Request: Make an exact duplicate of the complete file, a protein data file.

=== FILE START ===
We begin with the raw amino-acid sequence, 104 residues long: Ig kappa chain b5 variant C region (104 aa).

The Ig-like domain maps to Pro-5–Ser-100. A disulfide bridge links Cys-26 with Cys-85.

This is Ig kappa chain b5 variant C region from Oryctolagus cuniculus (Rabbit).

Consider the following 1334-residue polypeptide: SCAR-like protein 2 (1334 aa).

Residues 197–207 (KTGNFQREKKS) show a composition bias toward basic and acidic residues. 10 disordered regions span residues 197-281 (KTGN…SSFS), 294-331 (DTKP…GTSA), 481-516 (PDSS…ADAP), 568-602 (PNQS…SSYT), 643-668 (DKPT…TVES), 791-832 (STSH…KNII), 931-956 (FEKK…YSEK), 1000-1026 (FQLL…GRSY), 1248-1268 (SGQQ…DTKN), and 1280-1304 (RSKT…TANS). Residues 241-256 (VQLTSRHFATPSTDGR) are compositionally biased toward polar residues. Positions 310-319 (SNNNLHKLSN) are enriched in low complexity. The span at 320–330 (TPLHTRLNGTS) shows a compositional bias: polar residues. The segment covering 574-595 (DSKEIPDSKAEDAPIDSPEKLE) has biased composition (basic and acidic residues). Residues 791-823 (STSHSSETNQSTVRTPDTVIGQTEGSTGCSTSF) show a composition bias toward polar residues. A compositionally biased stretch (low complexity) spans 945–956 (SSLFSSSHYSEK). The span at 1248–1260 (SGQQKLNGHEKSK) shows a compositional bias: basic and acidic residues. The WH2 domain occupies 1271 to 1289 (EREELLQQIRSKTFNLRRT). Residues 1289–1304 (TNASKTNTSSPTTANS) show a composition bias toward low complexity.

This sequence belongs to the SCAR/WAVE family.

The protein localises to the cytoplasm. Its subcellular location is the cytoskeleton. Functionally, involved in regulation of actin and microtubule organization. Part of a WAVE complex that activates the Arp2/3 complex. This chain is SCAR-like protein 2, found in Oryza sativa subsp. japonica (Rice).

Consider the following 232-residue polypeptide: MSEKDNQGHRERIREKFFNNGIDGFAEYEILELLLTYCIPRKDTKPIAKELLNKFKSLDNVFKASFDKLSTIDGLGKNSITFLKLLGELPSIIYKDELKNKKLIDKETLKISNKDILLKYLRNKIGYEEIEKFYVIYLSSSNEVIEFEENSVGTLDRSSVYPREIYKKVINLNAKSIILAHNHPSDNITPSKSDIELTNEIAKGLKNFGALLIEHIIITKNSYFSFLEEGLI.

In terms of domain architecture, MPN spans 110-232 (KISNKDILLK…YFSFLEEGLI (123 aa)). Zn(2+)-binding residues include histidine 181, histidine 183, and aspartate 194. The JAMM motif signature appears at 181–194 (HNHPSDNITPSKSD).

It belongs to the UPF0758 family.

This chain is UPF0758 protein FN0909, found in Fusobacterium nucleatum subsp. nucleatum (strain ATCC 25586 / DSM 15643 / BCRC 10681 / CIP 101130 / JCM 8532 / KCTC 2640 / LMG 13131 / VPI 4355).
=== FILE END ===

We begin with the raw amino-acid sequence, 104 residues long: Ig kappa chain b5 variant C region (104 aa).

The Ig-like domain maps to Pro-5–Ser-100. A disulfide bridge links Cys-26 with Cys-85.

This is Ig kappa chain b5 variant C region from Oryctolagus cuniculus (Rabbit).

Consider the following 1334-residue polypeptide: SCAR-like protein 2 (1334 aa).

Residues 197–207 (KTGNFQREKKS) show a composition bias toward basic and acidic residues. 10 disordered regions span residues 197-281 (KTGN…SSFS), 294-331 (DTKP…GTSA), 481-516 (PDSS…ADAP), 568-602 (PNQS…SSYT), 643-668 (DKPT…TVES), 791-832 (STSH…KNII), 931-956 (FEKK…YSEK), 1000-1026 (FQLL…GRSY), 1248-1268 (SGQQ…DTKN), and 1280-1304 (RSKT…TANS). Residues 241-256 (VQLTSRHFATPSTDGR) are compositionally biased toward polar residues. Positions 310-319 (SNNNLHKLSN) are enriched in low complexity. The span at 320–330 (TPLHTRLNGTS) shows a compositional bias: polar residues. The segment covering 574-595 (DSKEIPDSKAEDAPIDSPEKLE) has biased composition (basic and acidic residues). Residues 791-823 (STSHSSETNQSTVRTPDTVIGQTEGSTGCSTSF) show a composition bias toward polar residues. A compositionally biased stretch (low complexity) spans 945–956 (SSLFSSSHYSEK). The span at 1248–1260 (SGQQKLNGHEKSK) shows a compositional bias: basic and acidic residues. The WH2 domain occupies 1271 to 1289 (EREELLQQIRSKTFNLRRT). Residues 1289–1304 (TNASKTNTSSPTTANS) show a composition bias toward low complexity.

This sequence belongs to the SCAR/WAVE family.

The protein localises to the cytoplasm. Its subcellular location is the cytoskeleton. Functionally, involved in regulation of actin and microtubule organization. Part of a WAVE complex that activates the Arp2/3 complex. This chain is SCAR-like protein 2, found in Oryza sativa subsp. japonica (Rice).

Consider the following 232-residue polypeptide: MSEKDNQGHRERIREKFFNNGIDGFAEYEILELLLTYCIPRKDTKPIAKELLNKFKSLDNVFKASFDKLSTIDGLGKNSITFLKLLGELPSIIYKDELKNKKLIDKETLKISNKDILLKYLRNKIGYEEIEKFYVIYLSSSNEVIEFEENSVGTLDRSSVYPREIYKKVINLNAKSIILAHNHPSDNITPSKSDIELTNEIAKGLKNFGALLIEHIIITKNSYFSFLEEGLI.

In terms of domain architecture, MPN spans 110-232 (KISNKDILLK…YFSFLEEGLI (123 aa)). Zn(2+)-binding residues include histidine 181, histidine 183, and aspartate 194. The JAMM motif signature appears at 181–194 (HNHPSDNITPSKSD).

It belongs to the UPF0758 family.

This chain is UPF0758 protein FN0909, found in Fusobacterium nucleatum subsp. nucleatum (strain ATCC 25586 / DSM 15643 / BCRC 10681 / CIP 101130 / JCM 8532 / KCTC 2640 / LMG 13131 / VPI 4355).